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Soft Systems Methodology - Case Study

Essay by   •  December 3, 2010  •  Case Study  •  2,190 Words (9 Pages)  •  2,443 Views

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Executive Summary

This report is based on the system at the Births, Deaths and Marriages office of the Salford Council. The first part defines soft systems methodology, which was the method used to gain an understanding of the situation, and why it was an appropriate methodology to use. A rich picture is employed to illustrate the situation at the Births, Deaths and Marriages office.

Root definitions are created using the CATWOE technique for the analysis of the system from the perspective of the customers and employees. A conceptual model derived from the root definition of the employees follows this. The report concludes with a comparison of the rich picture and conceptual model, followed by a set of recommendations for the improvement of the current system.

Table of Contents

1. Introduction 1

2. Soft Systems: The Methodology 2

3. Rich Picture 3

4. Root Definitions (using CATWOE) 3

4. Root Definitions (using CATWOE) 4

a. Employees 4

b. Customers 5

5. Conceptual Model: Employees 6

6. Comparison of the Rich picture and Conceptual model 7

7. Recommendations 8

8. References 10

1. Introduction

The Births, Deaths and Marriages (BDM) office is located two kilometres away from the Salford City Council building. Inside the building, the reception desk is located ahead as you walk inside the front door. The reason for the buildings existence is to execute the registration of a life event, making appointments for customers with specialist staff, provide help with research on family trees and provides certificates of life events, where a life event can include a birth of death or a marriage.

The following report is based upon an analysis of the BDM office by the consultants using the soft systems methodology. It then concludes with a set of recommendations to improve the situation at the BDM office and a feasibility assessment.

2. Soft Systems: The Methodology

Traditional methodologies used to understand organisational problems look at the problems themselves individually to make them easier to understand. They therefore tend to only focus on hard problems as they easier to define. Soft facts, which commonly exist within a system, are frequently ignored partly due to the fact that they are harder to define, as they comprise of political, cultural and social issues within an organisation.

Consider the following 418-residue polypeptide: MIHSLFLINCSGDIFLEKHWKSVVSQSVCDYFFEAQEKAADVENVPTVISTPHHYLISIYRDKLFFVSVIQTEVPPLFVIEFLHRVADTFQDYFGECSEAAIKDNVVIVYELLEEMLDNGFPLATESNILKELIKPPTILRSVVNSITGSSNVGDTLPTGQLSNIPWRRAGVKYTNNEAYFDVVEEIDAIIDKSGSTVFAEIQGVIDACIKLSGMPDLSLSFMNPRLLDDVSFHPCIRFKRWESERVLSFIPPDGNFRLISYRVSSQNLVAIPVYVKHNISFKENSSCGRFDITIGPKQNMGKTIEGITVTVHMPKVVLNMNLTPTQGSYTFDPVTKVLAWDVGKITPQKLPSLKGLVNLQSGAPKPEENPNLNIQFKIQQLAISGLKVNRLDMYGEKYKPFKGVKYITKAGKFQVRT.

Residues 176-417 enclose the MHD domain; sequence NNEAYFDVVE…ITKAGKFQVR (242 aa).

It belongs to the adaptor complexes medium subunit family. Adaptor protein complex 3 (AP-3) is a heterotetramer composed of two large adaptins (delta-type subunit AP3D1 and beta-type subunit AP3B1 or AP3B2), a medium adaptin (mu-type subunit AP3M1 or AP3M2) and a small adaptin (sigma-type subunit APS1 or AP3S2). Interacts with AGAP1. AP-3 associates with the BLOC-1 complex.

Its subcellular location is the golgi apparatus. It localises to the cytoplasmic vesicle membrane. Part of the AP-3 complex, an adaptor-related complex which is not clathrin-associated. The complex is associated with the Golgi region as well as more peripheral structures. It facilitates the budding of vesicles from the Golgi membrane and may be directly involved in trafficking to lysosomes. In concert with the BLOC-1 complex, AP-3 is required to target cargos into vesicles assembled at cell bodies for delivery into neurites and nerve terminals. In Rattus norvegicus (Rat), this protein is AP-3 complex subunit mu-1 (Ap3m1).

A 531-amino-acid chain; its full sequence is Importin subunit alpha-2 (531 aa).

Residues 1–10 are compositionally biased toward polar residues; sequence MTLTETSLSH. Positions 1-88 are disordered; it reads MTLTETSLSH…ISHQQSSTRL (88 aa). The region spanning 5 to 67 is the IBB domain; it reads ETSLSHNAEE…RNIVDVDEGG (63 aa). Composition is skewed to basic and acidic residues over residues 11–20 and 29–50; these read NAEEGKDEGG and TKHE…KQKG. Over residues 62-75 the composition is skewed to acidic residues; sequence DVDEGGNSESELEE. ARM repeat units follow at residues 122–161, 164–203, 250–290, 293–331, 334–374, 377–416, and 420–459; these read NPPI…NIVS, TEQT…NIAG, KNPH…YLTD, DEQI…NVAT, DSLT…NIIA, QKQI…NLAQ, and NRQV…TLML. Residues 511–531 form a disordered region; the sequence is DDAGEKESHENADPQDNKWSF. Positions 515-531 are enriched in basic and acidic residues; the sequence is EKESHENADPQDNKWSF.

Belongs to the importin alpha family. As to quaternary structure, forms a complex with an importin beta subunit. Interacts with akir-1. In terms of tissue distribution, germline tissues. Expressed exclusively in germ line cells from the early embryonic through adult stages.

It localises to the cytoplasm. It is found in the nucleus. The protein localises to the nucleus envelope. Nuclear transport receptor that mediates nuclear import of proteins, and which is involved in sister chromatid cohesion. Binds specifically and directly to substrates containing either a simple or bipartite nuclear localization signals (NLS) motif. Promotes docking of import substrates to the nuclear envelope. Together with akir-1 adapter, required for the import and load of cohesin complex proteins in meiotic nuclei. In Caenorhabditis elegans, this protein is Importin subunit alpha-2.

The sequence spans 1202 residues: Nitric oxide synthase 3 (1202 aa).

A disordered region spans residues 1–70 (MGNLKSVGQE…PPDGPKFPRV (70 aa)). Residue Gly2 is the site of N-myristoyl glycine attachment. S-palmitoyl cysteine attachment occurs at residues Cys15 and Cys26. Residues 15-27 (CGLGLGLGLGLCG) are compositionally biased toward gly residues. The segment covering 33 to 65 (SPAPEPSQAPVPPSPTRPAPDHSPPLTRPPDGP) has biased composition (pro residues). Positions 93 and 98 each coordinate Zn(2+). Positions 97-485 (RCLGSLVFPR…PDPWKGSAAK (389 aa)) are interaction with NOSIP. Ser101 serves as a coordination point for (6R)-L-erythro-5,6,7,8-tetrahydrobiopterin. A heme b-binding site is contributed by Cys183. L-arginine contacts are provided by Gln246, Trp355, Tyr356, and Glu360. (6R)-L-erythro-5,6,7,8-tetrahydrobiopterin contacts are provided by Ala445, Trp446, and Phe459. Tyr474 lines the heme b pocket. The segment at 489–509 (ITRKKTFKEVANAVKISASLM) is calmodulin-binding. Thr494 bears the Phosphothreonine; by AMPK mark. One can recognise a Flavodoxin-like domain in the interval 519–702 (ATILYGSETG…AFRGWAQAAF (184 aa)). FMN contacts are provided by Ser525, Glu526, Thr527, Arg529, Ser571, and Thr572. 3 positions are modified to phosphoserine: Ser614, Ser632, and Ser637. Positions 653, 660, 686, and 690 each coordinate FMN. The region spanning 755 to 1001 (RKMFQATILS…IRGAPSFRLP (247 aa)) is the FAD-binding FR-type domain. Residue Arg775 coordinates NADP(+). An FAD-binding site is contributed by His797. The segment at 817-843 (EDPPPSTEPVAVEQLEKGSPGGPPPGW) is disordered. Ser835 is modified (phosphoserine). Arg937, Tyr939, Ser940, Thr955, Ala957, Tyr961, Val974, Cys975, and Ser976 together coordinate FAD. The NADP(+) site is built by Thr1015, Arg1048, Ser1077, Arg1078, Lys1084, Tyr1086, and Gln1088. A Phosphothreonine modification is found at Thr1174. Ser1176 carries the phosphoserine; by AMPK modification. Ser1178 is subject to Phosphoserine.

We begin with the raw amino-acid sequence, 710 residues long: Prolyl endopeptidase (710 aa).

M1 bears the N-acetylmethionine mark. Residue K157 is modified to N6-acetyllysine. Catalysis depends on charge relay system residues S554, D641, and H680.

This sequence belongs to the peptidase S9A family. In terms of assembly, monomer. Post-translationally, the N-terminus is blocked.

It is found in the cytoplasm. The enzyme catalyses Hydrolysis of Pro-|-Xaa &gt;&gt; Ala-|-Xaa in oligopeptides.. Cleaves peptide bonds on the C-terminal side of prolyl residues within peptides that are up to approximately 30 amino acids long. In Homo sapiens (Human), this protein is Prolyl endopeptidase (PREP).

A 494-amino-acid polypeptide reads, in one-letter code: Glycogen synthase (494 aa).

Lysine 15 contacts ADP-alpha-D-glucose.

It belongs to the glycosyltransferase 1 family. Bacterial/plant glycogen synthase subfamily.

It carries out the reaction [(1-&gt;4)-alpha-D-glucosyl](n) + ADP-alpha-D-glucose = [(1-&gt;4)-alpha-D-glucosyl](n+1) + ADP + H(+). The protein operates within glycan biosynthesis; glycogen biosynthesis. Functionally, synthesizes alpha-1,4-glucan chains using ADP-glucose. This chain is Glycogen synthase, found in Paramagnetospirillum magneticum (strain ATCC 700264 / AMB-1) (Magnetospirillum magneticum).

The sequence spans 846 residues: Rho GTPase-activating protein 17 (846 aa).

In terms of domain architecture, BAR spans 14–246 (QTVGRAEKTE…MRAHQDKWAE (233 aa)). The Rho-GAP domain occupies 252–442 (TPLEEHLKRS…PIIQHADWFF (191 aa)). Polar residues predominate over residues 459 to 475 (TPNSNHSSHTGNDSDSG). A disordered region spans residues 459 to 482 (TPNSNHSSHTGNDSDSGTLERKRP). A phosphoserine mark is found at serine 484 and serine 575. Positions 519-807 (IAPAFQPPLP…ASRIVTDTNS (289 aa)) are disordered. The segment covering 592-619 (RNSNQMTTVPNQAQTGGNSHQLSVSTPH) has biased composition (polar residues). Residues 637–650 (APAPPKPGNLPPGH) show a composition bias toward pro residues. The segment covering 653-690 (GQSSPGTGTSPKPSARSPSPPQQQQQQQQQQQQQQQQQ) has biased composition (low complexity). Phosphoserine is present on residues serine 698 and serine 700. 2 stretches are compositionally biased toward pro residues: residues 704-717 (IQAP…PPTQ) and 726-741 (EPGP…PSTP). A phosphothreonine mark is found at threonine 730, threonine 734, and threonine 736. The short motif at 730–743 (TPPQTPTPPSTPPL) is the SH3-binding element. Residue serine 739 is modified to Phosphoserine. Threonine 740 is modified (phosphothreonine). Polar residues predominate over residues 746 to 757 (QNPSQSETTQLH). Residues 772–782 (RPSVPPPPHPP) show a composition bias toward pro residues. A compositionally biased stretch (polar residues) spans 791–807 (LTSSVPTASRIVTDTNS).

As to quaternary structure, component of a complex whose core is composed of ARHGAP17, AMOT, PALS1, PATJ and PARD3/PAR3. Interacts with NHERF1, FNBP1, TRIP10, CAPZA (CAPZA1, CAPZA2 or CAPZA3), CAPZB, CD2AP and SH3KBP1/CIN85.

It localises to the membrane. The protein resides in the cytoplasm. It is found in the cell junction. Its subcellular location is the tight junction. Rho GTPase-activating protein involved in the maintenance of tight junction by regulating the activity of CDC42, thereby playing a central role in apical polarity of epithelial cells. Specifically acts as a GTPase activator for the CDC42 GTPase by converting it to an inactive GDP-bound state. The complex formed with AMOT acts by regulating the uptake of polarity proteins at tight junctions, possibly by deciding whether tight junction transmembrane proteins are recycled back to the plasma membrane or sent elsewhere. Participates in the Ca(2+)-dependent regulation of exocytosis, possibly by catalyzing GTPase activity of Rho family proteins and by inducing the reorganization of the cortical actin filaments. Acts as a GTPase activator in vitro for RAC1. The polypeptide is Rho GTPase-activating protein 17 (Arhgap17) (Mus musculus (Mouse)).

The soft systems methodology (SSM) was developed to focus on such problems. It is a methodology suitable for situations where people undertake activities to achieve a purpose. As it's concerned with issues such as the relationships between the parties of a system, the party's views and attitudes towards the system, and the objectives of the system relative to each party, SSM is used to understand human activity systems. SSM is appropriate where there is a problem situation to be solved, or where there is thought to be opportunities for improvement.

The problem situation that currently exists at the births, deaths and marriages (BDM) office includes many soft problems. SSM is suitable as the present system can be classified as a human activity system. That is, it is a system that exists because of the actions of humans within it. No one goal of the system exists; rather there is a purpose for the system's existence and missions it is expected to fulfil. What the purpose and/or mission of the system is depends upon which party's perspective is taken when examining the system. SSM will therefore allow the analysis to understand the problem situation, and therefore make appropriate recommendations.

3. Rich Picture

Rich pictures are used to help gain an understanding of a problem situation. They contain all-important hard and soft facts, such as the main parties of a system, information flows, concerns, issues, conflicts, relationships and boundaries. Below is a rich picture of the BDM office.


Root Definitions (using CATWOE)

Root definitions are basic descriptions of problems and systems, which can otherwise be unclear and difficult to define. One method of deriving such definitions is by using a CATWOE analysis. This answers six questions in relation to the persons affected by the activities, person who carries out the transformation, what the transformation is, the assumptions that make the definition meaningful, the sponsor or controller of the system and the environment.

Below is a CATWOE analysis and root definitions of the system used by the employees at the BDM office, followed by an analysis and root definition of how the customers perceive the system.

a. Employees

Client: The customers

Actor: Us (the Employees)

Transformation: To make appointments, to assist customers who are researching their family trees, to register a life event or to provide a certificates of births, deaths or marriages

Weltanschauung: We must deal with all the different needs of customers, and must deal with clients within 30 minutes of arriving at reception

Owner: Senior Managers

Environment: Salford City Council

At the Births, Deaths and Marriages office for Salford City we must deal with the different needs of the customers which include providing help and assistance in researching family trees, making appointments, registering life events and provide certificates to prove a life event, in a timely manner. The senior managers make all decisions concerning the office.

b. Customers

Client: Me (The customer)

Actor: The Employees at the BDM

Transformation: To



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